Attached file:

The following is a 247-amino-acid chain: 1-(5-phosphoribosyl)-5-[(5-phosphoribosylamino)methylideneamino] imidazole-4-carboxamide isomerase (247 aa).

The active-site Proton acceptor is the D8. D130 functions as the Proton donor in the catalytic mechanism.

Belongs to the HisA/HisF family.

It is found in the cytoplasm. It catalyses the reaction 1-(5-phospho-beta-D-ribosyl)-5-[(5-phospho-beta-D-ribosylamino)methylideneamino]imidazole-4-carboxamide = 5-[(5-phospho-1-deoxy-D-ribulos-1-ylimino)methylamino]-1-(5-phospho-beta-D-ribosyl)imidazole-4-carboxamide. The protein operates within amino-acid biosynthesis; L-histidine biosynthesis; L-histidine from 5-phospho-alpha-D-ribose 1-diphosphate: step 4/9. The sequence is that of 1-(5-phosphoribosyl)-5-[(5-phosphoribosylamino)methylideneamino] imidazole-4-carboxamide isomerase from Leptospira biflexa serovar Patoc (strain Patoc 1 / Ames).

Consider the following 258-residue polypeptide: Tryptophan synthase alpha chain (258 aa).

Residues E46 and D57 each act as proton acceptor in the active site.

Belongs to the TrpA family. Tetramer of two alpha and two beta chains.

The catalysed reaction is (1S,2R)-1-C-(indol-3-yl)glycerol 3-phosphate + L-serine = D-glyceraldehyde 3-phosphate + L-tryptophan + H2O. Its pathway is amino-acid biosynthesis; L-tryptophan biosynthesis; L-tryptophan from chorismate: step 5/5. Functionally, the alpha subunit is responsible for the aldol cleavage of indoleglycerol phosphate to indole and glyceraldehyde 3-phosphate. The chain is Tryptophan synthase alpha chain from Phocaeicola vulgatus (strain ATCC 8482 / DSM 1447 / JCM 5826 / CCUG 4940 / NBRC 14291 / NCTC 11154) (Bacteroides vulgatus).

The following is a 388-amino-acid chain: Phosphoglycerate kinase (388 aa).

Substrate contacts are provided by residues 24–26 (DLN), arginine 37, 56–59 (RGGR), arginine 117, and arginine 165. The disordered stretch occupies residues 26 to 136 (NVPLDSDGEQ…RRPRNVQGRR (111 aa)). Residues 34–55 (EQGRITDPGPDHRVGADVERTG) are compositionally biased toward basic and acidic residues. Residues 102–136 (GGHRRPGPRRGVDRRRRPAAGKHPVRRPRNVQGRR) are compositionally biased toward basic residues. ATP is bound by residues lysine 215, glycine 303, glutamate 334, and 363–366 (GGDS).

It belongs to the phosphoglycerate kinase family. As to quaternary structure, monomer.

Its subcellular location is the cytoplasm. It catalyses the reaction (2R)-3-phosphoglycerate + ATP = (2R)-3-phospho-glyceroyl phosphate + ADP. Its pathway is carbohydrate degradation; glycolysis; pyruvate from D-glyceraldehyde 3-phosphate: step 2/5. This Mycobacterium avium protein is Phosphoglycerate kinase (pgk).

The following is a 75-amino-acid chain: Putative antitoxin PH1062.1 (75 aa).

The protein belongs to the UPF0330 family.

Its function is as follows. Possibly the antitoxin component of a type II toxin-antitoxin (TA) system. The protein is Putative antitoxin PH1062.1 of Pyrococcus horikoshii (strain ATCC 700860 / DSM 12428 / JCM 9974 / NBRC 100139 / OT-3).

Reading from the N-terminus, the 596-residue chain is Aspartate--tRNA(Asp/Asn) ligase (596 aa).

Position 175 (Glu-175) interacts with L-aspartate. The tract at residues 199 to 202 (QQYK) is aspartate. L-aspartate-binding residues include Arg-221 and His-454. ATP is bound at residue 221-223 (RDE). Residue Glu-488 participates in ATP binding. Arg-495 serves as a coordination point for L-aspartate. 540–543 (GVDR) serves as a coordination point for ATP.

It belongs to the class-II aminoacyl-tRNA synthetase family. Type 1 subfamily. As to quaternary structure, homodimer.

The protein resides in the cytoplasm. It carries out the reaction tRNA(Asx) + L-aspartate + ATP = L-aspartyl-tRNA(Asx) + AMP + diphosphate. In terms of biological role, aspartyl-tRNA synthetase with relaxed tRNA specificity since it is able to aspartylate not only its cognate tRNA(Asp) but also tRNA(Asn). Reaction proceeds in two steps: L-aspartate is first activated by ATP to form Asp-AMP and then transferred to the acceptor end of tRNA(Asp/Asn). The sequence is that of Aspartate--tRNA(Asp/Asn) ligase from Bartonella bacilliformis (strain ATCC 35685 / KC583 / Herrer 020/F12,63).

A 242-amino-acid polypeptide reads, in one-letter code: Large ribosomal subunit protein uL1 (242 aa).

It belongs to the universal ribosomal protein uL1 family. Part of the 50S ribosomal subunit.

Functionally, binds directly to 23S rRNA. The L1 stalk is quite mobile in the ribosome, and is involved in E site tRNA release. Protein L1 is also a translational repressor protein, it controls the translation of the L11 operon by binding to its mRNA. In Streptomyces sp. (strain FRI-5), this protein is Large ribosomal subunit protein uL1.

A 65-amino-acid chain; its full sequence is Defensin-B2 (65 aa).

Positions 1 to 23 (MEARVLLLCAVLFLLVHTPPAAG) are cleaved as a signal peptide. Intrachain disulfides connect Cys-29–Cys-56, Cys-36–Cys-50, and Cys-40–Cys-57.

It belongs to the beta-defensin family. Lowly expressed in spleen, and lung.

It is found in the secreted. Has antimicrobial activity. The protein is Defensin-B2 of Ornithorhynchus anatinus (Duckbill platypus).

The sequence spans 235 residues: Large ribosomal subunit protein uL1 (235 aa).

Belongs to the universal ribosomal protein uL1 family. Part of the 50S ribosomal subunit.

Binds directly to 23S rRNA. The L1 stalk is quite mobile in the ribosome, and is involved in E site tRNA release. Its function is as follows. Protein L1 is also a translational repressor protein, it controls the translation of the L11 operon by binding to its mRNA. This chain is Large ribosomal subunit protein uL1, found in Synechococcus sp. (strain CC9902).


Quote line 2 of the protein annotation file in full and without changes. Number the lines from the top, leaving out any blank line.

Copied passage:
The active-site Proton acceptor is the D8. D130 functions as the Proton donor in the catalytic mechanism.